Iraqi residents from the city of Ramadi, who fled their homes as IS militants tightened their siege, wait to cross Bzeibez bridge, on May 20, 2015
Iraqi residents from the city of Ramadi, who fled their homes as IS militants tightened their siege, wait to cross Bzeibez bridge, on May 20, 2015 © Sabah Arar - AFP
Iraqi residents from the city of Ramadi, who fled their homes as IS militants tightened their siege, wait to cross Bzeibez bridge, on May 20, 2015
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AFP
Last updated: January 1, 1970

Bridge opens to let displaced Iraqis flee Anbar

More than 2,000 displaced were able Wednesday to flee the conflict-torn Iraqi province of Anbar after the authorities opened a bridge that had been closed for three days.

Fighting that led to the Islamic State's (IS) capture of the provincial capital of Anbar on Sunday forced around 40,000 people to flee their homes.

Many had massed at the Bzeibez floating bridge to cross into Baghdad but were prevented from going any further by security forces demanding every family have a sponsor.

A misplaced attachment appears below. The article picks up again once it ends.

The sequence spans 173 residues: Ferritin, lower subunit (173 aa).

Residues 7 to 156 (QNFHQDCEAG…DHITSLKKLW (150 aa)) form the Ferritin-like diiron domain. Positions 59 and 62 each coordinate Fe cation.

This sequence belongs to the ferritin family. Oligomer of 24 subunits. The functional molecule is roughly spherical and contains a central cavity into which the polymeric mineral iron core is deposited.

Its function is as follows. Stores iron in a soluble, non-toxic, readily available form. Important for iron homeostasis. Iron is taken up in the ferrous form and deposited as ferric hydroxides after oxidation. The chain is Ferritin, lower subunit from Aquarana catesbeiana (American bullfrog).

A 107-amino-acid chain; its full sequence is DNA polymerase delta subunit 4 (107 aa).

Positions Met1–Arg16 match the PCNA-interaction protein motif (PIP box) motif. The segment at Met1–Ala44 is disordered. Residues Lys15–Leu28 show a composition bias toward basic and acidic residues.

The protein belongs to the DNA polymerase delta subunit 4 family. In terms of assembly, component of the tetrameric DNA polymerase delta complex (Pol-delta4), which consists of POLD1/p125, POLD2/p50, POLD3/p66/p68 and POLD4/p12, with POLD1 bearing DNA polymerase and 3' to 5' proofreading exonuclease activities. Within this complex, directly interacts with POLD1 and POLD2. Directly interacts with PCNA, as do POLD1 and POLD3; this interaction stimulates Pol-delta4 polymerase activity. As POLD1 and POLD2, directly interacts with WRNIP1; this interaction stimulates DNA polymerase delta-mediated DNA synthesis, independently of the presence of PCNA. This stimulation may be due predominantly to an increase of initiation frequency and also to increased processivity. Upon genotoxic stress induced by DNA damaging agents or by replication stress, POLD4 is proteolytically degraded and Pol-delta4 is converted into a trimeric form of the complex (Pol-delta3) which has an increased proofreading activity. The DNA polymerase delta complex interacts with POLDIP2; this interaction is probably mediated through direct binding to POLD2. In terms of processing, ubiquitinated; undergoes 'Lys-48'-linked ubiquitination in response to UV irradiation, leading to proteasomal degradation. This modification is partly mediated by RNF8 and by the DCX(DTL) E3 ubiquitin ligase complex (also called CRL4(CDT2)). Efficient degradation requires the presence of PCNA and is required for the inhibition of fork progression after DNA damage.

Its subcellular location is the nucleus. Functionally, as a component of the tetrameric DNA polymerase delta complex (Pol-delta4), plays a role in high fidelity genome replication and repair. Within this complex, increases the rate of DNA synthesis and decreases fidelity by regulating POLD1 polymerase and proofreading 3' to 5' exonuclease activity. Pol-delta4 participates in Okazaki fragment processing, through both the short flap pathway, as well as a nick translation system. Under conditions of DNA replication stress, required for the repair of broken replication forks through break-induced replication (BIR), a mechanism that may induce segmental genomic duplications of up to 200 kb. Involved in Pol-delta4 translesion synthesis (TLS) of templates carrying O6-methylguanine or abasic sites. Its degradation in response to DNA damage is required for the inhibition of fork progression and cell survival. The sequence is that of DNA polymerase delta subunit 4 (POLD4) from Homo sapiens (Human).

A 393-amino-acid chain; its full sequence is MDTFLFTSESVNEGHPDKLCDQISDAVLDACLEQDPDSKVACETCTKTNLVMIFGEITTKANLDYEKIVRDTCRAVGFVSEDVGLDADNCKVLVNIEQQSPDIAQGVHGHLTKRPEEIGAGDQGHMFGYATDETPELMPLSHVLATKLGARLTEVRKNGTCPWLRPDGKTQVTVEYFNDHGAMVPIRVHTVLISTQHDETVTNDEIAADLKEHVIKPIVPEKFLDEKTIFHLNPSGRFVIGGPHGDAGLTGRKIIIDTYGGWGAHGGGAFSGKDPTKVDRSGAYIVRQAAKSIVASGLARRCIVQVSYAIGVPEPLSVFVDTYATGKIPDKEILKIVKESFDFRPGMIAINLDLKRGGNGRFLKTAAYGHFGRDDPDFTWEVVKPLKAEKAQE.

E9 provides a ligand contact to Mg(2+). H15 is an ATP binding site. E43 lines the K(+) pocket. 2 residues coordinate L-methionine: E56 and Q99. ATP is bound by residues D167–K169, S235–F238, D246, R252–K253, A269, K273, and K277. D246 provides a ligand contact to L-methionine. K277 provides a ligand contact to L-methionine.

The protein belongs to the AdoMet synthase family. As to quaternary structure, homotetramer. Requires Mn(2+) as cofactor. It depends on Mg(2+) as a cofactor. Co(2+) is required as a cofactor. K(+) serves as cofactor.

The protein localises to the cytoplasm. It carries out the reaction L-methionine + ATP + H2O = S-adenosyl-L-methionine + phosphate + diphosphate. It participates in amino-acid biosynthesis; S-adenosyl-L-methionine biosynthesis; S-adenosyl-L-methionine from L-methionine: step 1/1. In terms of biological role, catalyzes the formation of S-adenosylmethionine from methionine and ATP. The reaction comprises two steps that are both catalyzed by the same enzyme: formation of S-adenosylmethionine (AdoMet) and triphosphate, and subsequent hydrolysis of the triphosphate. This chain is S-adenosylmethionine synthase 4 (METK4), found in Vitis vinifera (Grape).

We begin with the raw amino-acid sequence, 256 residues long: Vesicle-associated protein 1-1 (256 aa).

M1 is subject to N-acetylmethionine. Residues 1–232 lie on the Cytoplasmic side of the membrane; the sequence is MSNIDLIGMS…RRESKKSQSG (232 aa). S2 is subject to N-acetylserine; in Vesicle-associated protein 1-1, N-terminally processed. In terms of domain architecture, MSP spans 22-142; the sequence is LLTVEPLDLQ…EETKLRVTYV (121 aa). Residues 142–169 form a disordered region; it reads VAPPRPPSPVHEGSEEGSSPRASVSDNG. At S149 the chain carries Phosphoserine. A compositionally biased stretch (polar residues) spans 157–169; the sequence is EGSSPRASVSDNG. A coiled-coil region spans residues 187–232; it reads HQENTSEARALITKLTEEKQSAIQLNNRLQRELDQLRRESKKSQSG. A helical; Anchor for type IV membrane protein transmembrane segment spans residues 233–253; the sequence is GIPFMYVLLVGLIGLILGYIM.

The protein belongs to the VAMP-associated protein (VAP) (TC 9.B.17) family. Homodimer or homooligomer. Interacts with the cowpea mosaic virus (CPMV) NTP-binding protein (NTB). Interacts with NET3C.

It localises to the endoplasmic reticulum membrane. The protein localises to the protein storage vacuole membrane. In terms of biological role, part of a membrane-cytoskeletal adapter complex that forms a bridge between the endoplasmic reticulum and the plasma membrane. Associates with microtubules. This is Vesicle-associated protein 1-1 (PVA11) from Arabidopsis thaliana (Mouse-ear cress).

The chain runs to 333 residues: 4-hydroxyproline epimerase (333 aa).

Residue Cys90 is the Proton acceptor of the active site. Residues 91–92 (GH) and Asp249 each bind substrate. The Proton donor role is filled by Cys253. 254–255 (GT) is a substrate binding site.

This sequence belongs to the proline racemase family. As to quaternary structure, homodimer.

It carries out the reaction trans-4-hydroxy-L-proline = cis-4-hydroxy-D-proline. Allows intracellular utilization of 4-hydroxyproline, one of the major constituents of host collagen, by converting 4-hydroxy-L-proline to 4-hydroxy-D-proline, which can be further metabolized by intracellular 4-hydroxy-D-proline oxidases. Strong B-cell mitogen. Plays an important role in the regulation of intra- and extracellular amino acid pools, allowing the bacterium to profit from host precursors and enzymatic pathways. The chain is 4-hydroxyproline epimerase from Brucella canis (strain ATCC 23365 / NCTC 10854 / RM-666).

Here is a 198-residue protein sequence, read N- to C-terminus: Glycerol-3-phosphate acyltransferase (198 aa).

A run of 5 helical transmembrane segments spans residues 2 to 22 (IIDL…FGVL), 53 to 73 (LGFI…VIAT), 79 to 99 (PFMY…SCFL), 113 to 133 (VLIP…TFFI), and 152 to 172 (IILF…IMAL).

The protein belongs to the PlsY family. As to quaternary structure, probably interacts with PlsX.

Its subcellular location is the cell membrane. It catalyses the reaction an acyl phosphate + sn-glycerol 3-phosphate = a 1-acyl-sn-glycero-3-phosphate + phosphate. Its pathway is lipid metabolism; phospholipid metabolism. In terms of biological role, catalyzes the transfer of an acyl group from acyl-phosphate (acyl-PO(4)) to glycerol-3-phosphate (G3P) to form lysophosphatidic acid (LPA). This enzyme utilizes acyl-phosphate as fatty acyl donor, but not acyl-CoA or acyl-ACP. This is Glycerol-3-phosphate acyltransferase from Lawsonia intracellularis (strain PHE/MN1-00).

"More than 2,000 people... crossed Bzeibez between last night and noon today. They are from Ramadi and other areas such as Khaldiya," a police colonel said.

According to the International Office for Migration, 40,000 people have been forced to leave their homes in Ramadi since May 15.

Tens of thousands were also displaced last month in an earlier wave of violence in and around Ramadi.

The city is now under full IS control but a big battle is shaping up as government and allied forces prepare for a counter-attack.

Some of the families that crossed still had no clear idea of where they were going to spend the night.

"I don't know where to go. Maybe we'll try Taji, we have relatives there," said Umma Nasr, a 65-year-old woman from Ramadi crossing Bzeibez with 16 other members of her family.

"I want nothing from God but the safety of my children," she said, tears welling up in her eyes.

According to a medical source and local officials, at least six displaced people have died from lack of care as they waited for Bzeibez bridge to open.

New dangers face the Sunni displaced when they reach Baghdad, where some members of the Shiite majority see them as a security risk and suspect them of being infiltrated by IS.

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